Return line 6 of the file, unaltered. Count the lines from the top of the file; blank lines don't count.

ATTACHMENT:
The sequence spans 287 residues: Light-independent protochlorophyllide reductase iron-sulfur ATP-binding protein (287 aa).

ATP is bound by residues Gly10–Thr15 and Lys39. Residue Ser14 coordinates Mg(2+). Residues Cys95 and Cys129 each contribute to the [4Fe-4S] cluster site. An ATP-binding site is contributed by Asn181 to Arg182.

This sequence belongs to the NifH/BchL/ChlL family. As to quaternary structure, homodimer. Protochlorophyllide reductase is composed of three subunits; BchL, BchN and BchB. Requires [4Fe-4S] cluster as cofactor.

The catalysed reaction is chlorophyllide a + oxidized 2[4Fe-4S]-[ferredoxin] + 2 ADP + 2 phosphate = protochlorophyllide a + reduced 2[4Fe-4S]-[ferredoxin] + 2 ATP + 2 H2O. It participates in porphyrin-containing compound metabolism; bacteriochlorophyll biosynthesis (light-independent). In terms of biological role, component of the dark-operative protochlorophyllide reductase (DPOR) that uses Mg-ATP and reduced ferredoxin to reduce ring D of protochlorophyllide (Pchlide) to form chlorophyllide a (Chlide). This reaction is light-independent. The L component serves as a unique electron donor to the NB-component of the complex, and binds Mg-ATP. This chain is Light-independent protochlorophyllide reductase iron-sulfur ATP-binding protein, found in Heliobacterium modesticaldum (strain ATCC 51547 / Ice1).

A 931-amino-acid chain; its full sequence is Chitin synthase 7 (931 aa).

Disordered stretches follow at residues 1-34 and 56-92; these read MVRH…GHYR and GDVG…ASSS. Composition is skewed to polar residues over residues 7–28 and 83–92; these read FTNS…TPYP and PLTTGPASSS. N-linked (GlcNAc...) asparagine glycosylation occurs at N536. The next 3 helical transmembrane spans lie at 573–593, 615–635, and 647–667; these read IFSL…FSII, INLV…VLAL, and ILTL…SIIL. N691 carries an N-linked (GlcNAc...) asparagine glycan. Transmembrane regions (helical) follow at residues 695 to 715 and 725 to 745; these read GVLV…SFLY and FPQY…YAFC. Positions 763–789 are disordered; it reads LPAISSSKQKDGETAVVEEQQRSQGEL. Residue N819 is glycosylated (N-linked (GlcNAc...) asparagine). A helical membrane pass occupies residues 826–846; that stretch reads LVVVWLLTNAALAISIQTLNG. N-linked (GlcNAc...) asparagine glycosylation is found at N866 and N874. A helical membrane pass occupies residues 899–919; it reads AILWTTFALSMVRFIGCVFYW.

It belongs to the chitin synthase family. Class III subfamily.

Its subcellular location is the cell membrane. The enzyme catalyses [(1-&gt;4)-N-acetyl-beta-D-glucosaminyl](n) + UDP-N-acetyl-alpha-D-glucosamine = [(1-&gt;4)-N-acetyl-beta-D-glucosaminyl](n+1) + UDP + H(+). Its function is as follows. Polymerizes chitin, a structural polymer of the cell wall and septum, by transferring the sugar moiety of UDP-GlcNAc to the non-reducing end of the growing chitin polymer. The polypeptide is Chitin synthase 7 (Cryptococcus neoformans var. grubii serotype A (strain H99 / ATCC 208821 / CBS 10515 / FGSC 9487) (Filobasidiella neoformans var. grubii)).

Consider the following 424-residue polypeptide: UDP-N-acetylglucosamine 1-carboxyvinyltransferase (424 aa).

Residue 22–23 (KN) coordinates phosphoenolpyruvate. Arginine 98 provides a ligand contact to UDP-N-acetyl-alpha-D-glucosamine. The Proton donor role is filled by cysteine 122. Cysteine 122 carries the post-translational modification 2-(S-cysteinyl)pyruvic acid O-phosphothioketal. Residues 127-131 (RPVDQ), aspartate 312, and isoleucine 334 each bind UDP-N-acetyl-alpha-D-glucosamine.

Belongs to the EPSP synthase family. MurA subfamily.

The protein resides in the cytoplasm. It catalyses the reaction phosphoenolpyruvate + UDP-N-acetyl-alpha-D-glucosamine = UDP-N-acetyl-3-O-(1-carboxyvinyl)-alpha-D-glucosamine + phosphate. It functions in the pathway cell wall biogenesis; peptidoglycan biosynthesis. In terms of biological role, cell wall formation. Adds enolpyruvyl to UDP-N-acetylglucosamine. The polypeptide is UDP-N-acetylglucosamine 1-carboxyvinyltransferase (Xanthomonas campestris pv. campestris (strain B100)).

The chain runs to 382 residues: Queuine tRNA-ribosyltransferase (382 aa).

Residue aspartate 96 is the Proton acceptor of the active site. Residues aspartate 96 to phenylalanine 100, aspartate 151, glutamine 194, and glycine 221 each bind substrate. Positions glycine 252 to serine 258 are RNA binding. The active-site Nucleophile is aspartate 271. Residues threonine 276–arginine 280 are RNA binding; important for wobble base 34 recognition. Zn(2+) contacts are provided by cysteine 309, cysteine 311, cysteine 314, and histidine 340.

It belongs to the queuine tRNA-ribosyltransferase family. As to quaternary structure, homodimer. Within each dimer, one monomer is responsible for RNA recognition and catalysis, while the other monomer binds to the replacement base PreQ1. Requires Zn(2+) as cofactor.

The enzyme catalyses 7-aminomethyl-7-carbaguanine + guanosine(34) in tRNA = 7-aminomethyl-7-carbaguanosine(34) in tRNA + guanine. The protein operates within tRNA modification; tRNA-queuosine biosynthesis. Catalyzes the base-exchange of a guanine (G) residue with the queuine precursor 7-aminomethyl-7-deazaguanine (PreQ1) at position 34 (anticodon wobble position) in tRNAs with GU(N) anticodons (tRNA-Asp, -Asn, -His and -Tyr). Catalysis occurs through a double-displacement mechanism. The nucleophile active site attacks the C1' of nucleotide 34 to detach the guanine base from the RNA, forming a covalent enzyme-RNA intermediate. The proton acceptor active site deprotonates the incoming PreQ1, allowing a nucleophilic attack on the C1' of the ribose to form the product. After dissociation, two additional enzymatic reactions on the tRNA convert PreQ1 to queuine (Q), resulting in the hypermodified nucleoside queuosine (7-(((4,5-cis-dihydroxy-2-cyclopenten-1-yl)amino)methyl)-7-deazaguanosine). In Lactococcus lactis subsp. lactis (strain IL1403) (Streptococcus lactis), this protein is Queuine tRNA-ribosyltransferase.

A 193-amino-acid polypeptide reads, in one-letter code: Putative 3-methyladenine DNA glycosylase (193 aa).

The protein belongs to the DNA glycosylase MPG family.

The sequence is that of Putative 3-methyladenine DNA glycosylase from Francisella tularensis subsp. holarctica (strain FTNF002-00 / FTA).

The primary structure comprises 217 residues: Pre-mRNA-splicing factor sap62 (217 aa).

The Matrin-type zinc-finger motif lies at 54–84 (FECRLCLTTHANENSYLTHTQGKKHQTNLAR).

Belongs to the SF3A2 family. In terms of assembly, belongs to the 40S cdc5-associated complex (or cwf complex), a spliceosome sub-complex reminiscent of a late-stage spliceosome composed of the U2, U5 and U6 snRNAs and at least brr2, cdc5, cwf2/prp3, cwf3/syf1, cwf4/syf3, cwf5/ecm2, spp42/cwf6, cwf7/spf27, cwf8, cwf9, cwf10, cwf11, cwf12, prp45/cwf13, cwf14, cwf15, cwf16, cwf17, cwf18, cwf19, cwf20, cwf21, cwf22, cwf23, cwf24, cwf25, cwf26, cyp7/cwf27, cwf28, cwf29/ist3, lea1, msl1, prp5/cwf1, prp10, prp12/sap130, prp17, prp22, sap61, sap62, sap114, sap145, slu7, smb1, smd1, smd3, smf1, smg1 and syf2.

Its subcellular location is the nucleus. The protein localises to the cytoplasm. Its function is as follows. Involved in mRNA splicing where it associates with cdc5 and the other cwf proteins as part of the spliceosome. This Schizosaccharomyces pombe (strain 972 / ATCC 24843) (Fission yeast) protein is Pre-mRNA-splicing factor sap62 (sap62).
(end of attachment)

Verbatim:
Disordered stretches follow at residues 1-34 and 56-92; these read MVRH…GHYR and GDVG…ASSS. Composition is skewed to polar residues over residues 7–28 and 83–92; these read FTNS…TPYP and PLTTGPASSS. N-linked (GlcNAc...) asparagine glycosylation occurs at N536. The next 3 helical transmembrane spans lie at 573–593, 615–635, and 647–667; these read IFSL…FSII, INLV…VLAL, and ILTL…SIIL. N691 carries an N-linked (GlcNAc...) asparagine glycan. Transmembrane regions (helical) follow at residues 695 to 715 and 725 to 745; these read GVLV…SFLY and FPQY…YAFC. Positions 763–789 are disordered; it reads LPAISSSKQKDGETAVVEEQQRSQGEL. Residue N819 is glycosylated (N-linked (GlcNAc...) asparagine). A helical membrane pass occupies residues 826–846; that stretch reads LVVVWLLTNAALAISIQTLNG. N-linked (GlcNAc...) asparagine glycosylation is found at N866 and N874. A helical membrane pass occupies residues 899–919; it reads AILWTTFALSMVRFIGCVFYW.